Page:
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Pacific Routes  
User currently offlineFedEx From , joined Dec 1969, posts, RR:
Posted (15 years 11 months 2 weeks 6 days 6 hours ago) and read 654 times:

I have this big question in my head on how the
airlines such as Qantas,AOM,Air Pacific and Air
New Zeland navigate the pacific. I know they use
GPS, but how do they navigate by radio if the GPS where
to fail. Also, who do they talk to once out over the water?
Honolulu center? I know Korean Air and others that head up
to the North Pacific talk to OAK center then Anchorage Center
up in Scott's neck of the woods. Can someone help me out?
Thanks much!

8 replies: All unread, jump to last
 
User currently offlineBryanG From United States of America, joined May 1999, 436 posts, RR: 0
Reply 1, posted (15 years 11 months 2 weeks 6 days 4 hours ago) and read 653 times:

GPS isn't the end of inertial navigation. All the planes that fly trans-ocean routes have INS navigation systems. In fact, I don't even think that GPS is used regularly as a primary navigation system in commercial airliners. Inertial nav systems are on most newer airliners of 737-and-up size.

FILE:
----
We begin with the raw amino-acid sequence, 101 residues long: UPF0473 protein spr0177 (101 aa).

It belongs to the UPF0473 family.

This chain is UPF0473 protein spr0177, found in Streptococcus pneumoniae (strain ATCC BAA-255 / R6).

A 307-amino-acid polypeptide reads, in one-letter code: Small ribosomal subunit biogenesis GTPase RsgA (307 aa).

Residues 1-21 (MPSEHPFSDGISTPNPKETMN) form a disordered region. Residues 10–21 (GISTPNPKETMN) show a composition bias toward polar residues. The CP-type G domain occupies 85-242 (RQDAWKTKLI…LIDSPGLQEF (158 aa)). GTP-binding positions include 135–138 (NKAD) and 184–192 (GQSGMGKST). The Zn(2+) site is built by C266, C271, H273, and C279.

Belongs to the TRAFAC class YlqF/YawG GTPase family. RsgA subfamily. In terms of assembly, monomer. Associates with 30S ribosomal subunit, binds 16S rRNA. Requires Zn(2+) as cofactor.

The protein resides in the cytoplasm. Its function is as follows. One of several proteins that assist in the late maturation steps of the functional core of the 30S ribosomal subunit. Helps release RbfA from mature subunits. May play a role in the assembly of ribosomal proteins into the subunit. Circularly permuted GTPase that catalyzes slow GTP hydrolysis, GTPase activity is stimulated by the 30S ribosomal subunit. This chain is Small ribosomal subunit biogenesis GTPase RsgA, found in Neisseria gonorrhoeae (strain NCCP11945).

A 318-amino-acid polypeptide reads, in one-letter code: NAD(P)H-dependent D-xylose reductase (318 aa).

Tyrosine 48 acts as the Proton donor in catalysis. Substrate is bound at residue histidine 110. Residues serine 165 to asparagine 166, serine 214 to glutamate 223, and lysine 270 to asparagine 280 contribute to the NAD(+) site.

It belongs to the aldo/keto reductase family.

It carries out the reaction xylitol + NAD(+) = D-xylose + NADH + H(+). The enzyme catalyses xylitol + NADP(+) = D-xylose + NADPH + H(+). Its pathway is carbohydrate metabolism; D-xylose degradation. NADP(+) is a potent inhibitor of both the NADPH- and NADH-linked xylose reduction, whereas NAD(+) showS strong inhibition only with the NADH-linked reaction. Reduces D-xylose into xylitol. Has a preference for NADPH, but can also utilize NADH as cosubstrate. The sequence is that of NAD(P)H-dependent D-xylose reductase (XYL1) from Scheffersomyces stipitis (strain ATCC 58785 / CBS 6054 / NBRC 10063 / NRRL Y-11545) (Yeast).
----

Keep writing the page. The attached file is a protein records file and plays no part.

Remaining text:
User currently offlineIainhol From , joined Dec 1969, posts, RR:
Reply 2, posted (15 years 11 months 2 weeks 6 days 4 hours ago) and read 653 times:

They do not use GPS as it is not approved by the gov. They use internal flight systems that work out there position a lot like GPS but not quiet and make a short wave radio call every 10 degrees in lat or long the cover If there instruments and computers were to fail they would get out the map and prey alot.
Iain


User currently offlineaviator_ua From , joined Dec 1969, posts, RR:
Reply 3, posted (15 years 11 months 2 weeks 6 days 1 hour ago) and read 653 times:

To enter oceanic airspace, an aircraft needs to have 3 long range nav systems with 2 operating at all times.
Most airlines still use triple inertial nav systems and now some are using GPS. The routes such as the famous
R22 which goes all the way from alaska to tokyo are laid out in lat/lon coordinates. Inertial nav, or INS is a relative system. A crew will program the lat/lon coordinates of the gate position before taxi, then the INS keeps track of all accelerations, turns, climbs etc etc. made by the aircraft in terms of lat/lon. Its a most expensive system yet its theory is simple. If I know where I am when I start, and I keep track of every movement, Ill always know where I am. Kind of like an expensive dead reakoning system. lol